Summer season can be a lot of fun with its warm and long days, but it is also peak mosquito season. Mosquito bites are unpleasant and leave our skin covered with bumps that don’t stop itching – and you know that scratching with your fingernails just makes it worse. To ad insult to injury, every now and then some of these insects also spread disease when they bite. This year we have an epidemic of the zika virus that is spreading mainly via mosquito bites in Florida. It can ruin your summer vacation plans, but that is the least of your concerns. The virus can have some long-term effects and it the illness cannot be prevented by medications or vaccines.
If you are like me you know what is like to be a mosquito magnet. They just love me and my skin is very sensitive to the bites that I cannot help but scratch non-stop. Under the summer heat, those parts I scratched slowing turn into scars that take a long time to disappear.
I’m a very big opponent of chemical pesticides and only buy organic products for my house. So I will do anything to avoid putting bug sprays such as OFF on my kids and me. With the spread of the Zika virus I had to find an alternative to DEET-based sprays and I came across Lemon Balm.
Lemon balm is very similar mint and contains high levels of citronellal, a compound that bugs find very unpleasant. It is one of the three main active ingredients in citronella oil that is used in non-DEET bug repellent sprays, lotions and candles. Citronella essential oil has more than eighty components, of which the most important ones are citronellal, geranial and limonene. They are present at high concentrations in the oil and are responsible for the repellent properties of the oil.
If you don’t have it in your garden you can buy a small lemon balm plant for under $5 and it will grow without much oversight.
How to Use Lemon Balm
Crush the fresh leaves and rub them directly on your skin, especially around the ankles, arms and other areas most exposed and vulnerable to bug bites. The lemon scent, which repels the bugs, is very strong. It rubs off very well onto skin. You can just sort of crush the leaf up a bit, and then use the leaf like a wipe.
How and Where to Grow Lemon Balm
Plant the lemon balm outside, perhaps near your front or back door, or on your deck, patio or wherever else you often sit outside, as the plants will help ward off bugs in those areas.
Lemon balm thrives well in either sun or partial shade, and should be kept in moist, well-drained soil. Be mindful that lemon balm is an invasive plant, and it will spread and take over your garden like a weed. In order to prevent this from happening it is recommended to keep it contained in a pot.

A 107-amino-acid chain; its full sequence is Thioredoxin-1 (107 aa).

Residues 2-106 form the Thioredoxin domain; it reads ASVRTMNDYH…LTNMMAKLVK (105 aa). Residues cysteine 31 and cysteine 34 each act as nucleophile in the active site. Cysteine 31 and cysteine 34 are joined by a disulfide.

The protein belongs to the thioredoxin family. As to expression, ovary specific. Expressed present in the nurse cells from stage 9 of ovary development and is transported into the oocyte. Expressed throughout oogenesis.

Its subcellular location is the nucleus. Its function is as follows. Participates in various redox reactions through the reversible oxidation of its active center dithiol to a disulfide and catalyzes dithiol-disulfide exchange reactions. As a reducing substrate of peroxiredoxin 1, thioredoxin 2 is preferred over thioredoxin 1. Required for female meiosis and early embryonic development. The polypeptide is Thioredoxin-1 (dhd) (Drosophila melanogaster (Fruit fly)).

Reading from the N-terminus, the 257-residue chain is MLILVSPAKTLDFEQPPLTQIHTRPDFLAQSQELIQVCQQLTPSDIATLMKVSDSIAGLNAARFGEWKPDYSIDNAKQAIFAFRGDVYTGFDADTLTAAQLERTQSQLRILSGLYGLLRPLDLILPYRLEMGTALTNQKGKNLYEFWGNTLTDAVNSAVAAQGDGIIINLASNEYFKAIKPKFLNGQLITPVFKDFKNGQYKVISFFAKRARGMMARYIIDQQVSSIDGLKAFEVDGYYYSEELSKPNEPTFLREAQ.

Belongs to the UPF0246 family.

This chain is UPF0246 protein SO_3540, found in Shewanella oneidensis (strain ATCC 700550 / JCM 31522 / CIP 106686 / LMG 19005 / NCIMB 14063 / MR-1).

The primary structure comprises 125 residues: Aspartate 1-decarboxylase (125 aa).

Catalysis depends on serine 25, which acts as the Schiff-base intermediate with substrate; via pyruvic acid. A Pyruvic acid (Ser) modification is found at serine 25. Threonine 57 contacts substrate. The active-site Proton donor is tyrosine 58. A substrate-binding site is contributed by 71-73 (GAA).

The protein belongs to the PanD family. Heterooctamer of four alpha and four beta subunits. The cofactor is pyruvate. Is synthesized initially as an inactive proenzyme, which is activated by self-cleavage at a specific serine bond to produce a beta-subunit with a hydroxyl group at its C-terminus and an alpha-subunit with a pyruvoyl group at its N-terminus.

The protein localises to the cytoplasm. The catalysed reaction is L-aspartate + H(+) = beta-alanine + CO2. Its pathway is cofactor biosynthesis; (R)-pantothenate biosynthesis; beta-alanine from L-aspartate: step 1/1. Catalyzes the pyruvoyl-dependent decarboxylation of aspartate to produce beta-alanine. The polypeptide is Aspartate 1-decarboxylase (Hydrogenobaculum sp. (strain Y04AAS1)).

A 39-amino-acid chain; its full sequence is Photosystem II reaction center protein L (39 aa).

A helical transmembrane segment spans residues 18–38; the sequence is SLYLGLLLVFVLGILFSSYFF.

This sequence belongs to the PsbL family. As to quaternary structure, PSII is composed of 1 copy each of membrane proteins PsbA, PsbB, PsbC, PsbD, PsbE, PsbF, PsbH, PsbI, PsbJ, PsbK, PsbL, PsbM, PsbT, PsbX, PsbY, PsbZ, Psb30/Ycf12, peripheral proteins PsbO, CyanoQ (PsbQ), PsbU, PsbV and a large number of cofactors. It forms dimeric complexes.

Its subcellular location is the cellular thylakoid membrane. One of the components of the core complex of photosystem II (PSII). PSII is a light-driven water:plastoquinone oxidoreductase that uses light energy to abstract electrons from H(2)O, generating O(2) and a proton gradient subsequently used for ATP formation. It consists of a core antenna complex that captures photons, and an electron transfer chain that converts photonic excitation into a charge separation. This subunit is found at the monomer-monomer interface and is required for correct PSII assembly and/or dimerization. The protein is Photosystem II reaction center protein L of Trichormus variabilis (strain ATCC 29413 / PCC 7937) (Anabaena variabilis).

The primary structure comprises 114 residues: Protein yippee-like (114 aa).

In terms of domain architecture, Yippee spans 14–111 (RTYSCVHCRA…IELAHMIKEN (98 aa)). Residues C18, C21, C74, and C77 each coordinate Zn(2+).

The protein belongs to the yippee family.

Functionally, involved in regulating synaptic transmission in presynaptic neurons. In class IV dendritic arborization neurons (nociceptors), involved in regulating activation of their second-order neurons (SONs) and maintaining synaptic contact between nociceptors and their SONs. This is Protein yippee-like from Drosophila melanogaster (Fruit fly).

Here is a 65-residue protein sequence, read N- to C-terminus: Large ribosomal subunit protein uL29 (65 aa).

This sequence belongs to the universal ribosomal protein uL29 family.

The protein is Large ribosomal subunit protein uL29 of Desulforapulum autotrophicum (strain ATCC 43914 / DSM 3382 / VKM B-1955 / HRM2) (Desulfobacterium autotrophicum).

Five Other Plants That Repel Bugs
Lemon balm isn’t the only herb on the block that keeps bugs at bay. Here are 5 more herbs that work as bug repellents. Like lemon balm, you can plant them in areas you want to keep bugs away from, or crush the leaves and rub them into your skin. If your pets suffer from fleas, you can also use these herbs for them.
Sort of “the original” for bug repelling, with a powerful lemony scent. It’s used in many commercial bug repellents and candles. I’m a little hesitant to plant it though, as I understand it can be a skin irritant. It’s also not quite as portable as lemon balm or the others listed below. It’s a grass-like plant that grows up to 6 feet tall! If you’re looking for citronella, make sure you get the varieties Cybopogon nardus or Citronella winterianus, as some other citronella varieties won’t have the same effect—some aren’t even true citronellas, they’re just citronella-scented.
Studies suggest that catnip may be even more effective at repelling mosquitoes than DEET (the ingredient used in most commercial bug repellents, which is highly toxic). It also repels cockroaches, an attribute that many of us living in urban areas can certainly appreciate. It can be used similarly to lemon balm; crushed and rubbed onto the skin. A word of caution to cat owners: watch where you plant your catnip! Your cat may want to roll around on it and play with it. Plant catnip apart from the rest of your garden so your cat doesn’t accidentally damage any other plants nearby.
In addition to mosquitoes, marigolds repel garden pests, too! We have lots of marigolds growing in the Gerson Institute’s garden to keep the bugs away from our veggies. The flowers are edible as well, and add color and flavor to salads or can be a gorgeous garnish when you want to dress up a dish.
Grow it around the house and garden to keep bugs away. It’ll grow inside too, if you keep it next to a sunny window. Has a lovely scent, pretty purple flowers and calming properties as well, so it’s a charming addition to your garden or home for several reasons!
Mosquitoes don’t like the scent of peppermint, so you can crush up the leaves and rub it on your skin to ward them off. As an added bonus, peppermint also can also do double-duty as itch relief if you do get bitten.